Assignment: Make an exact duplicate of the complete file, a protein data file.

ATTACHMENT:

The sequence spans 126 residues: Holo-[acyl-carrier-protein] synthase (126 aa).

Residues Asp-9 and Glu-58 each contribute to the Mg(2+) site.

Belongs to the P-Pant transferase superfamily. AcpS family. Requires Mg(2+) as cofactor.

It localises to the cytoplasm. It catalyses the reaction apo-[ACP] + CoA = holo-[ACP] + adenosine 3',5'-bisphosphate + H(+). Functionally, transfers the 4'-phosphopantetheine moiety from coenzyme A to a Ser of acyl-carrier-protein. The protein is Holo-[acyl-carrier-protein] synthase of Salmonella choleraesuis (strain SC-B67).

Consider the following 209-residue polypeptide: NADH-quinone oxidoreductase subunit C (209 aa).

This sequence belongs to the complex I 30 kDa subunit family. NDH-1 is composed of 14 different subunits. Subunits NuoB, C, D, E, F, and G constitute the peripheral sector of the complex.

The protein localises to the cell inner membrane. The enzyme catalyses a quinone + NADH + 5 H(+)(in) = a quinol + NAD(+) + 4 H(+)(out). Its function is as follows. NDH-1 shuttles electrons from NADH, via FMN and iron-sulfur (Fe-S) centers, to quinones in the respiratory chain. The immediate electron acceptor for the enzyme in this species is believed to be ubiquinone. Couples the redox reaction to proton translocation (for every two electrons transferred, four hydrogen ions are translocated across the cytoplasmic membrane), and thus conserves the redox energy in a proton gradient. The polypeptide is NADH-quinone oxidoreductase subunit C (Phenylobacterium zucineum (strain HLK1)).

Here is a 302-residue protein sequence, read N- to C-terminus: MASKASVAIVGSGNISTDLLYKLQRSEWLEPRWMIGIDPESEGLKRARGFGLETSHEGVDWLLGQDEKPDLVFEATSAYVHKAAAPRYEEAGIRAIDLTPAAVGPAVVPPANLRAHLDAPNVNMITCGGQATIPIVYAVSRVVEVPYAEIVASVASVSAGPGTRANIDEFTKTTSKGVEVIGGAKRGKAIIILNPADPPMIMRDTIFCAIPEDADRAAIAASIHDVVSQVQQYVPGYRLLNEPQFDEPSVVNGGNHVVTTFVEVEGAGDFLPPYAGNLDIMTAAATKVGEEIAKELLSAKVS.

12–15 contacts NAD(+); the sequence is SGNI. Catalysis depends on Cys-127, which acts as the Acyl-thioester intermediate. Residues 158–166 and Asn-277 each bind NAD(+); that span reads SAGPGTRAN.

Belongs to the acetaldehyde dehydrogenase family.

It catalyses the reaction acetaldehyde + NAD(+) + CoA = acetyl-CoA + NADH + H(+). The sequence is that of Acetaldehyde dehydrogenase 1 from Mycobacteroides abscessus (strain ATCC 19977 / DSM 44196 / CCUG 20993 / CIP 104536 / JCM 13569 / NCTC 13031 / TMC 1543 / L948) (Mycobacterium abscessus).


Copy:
The sequence spans 126 residues: Holo-[acyl-carrier-protein] synthase (126 aa).

Residues Asp-9 and Glu-58 each contribute to the Mg(2+) site.

Belongs to the P-Pant transferase superfamily. AcpS family. Requires Mg(2+) as cofactor.

It localises to the cytoplasm. It catalyses the reaction apo-[ACP] + CoA = holo-[ACP] + adenosine 3',5'-bisphosphate + H(+). Functionally, transfers the 4'-phosphopantetheine moiety from coenzyme A to a Ser of acyl-carrier-protein. The protein is Holo-[acyl-carrier-protein] synthase of Salmonella choleraesuis (strain SC-B67).

Consider the following 209-residue polypeptide: NADH-quinone oxidoreductase subunit C (209 aa).

This sequence belongs to the complex I 30 kDa subunit family. NDH-1 is composed of 14 different subunits. Subunits NuoB, C, D, E, F, and G constitute the peripheral sector of the complex.

The protein localises to the cell inner membrane. The enzyme catalyses a quinone + NADH + 5 H(+)(in) = a quinol + NAD(+) + 4 H(+)(out). Its function is as follows. NDH-1 shuttles electrons from NADH, via FMN and iron-sulfur (Fe-S) centers, to quinones in the respiratory chain. The immediate electron acceptor for the enzyme in this species is believed to be ubiquinone. Couples the redox reaction to proton translocation (for every two electrons transferred, four hydrogen ions are translocated across the cytoplasmic membrane), and thus conserves the redox energy in a proton gradient. The polypeptide is NADH-quinone oxidoreductase subunit C (Phenylobacterium zucineum (strain HLK1)).

Here is a 302-residue protein sequence, read N- to C-terminus: MASKASVAIVGSGNISTDLLYKLQRSEWLEPRWMIGIDPESEGLKRARGFGLETSHEGVDWLLGQDEKPDLVFEATSAYVHKAAAPRYEEAGIRAIDLTPAAVGPAVVPPANLRAHLDAPNVNMITCGGQATIPIVYAVSRVVEVPYAEIVASVASVSAGPGTRANIDEFTKTTSKGVEVIGGAKRGKAIIILNPADPPMIMRDTIFCAIPEDADRAAIAASIHDVVSQVQQYVPGYRLLNEPQFDEPSVVNGGNHVVTTFVEVEGAGDFLPPYAGNLDIMTAAATKVGEEIAKELLSAKVS.

12–15 contacts NAD(+); the sequence is SGNI. Catalysis depends on Cys-127, which acts as the Acyl-thioester intermediate. Residues 158–166 and Asn-277 each bind NAD(+); that span reads SAGPGTRAN.

Belongs to the acetaldehyde dehydrogenase family.

It catalyses the reaction acetaldehyde + NAD(+) + CoA = acetyl-CoA + NADH + H(+). The sequence is that of Acetaldehyde dehydrogenase 1 from Mycobacteroides abscessus (strain ATCC 19977 / DSM 44196 / CCUG 20993 / CIP 104536 / JCM 13569 / NCTC 13031 / TMC 1543 / L948) (Mycobacterium abscessus).